The group had protested the now-closed Tornillo child immigrant tent detention center and called for “disruptive nonviolent direct action” to highlight “an unjust immigration system.”

At the museum, activists held banners stating “No estan olvidados” (You are not forgotten) and chanted “Say it loud, say it clear, Border Patrol kills” and “Up, up with liberation. Down, down with deportation.”

The protest was filmed by activists in a video posted on the group’s Facebook page.

“We are here at the Border Patrol Museum and what we did: We reclaimed their false narrative and put the truth,” a woman said in the video. “Let them know that Border Patrol kills. There shouldn’t be a museum for genocide.”

The protest group stated that military police arrived, blocked the museum parking lot and checked protesters’ identification before letting them go.

“Today, a group of protesters invaded the Border Patrol Museum and defaced all of our exhibits, including our sacred Memorial Room,” David Ham, whom Channel 7-KVIA identified as the museum board president, posted Saturday on Facebook.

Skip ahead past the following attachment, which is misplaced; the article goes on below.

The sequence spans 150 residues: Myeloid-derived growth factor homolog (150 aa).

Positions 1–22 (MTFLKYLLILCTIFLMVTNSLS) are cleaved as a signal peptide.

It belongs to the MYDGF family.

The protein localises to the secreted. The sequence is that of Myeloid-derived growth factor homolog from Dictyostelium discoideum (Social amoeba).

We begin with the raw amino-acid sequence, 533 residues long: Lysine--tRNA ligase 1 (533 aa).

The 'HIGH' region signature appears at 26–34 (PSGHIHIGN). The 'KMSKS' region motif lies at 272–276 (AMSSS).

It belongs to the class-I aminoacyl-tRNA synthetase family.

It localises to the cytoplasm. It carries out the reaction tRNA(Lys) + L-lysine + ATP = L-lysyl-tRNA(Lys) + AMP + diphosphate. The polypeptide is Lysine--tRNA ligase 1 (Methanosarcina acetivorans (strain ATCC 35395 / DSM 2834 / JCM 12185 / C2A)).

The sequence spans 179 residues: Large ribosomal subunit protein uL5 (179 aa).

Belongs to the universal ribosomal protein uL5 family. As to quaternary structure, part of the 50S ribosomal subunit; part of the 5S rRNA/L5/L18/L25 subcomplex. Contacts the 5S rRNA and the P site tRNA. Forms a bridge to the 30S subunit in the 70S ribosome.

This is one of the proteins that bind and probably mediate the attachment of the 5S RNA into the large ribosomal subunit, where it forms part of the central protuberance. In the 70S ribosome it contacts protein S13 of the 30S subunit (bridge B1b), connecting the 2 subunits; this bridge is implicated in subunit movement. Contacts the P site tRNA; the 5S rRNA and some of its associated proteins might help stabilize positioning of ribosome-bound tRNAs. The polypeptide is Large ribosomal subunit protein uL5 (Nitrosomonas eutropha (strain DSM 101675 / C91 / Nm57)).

“Efforts to prosecute them will be pursued once damage is assessed,” Ham posted. “This angers me greatly.”

It was unclear which law enforcement agency would handle any vandalism investigation at the museum.

Yesterday, masked protestors “occupied & reclaimed” (whatever that means) the #BorderPatrol museum (non-profit entity run by volunteers) & defaced our fallen agent memorial (a very sacred monument). I’ll let you draw your own conclusions about the hypocrisy of their actions…? pic.twitter.com/VUmMmwAIqO

— Jason Owens, Chief Patrol Agent (@JOwensUSBP) February 17, 2019

The protest drew condemnation from Border Patrol supporters across the nation.

Houlton, Maine, Border Patrol Chief Jason Owens in a tweet said that protesters had “defaced our fallen agent memorial (a very sacred monument).”

The museum grounds are the site of an annual memorial service for fallen agents.

Protesters on social media countered that “there is nothing more sacred than lifting up the names of the children that were taken from us.”

The museum began in 1985 in the basement of the Cortez Building in Downtown El Paso. The museum opened in 1994 at its current mountainside location in the Northeast.

Museum officials could not be reached for comment Monday, when the museum is closed.


©2019 the El Paso Times (El Paso, Texas)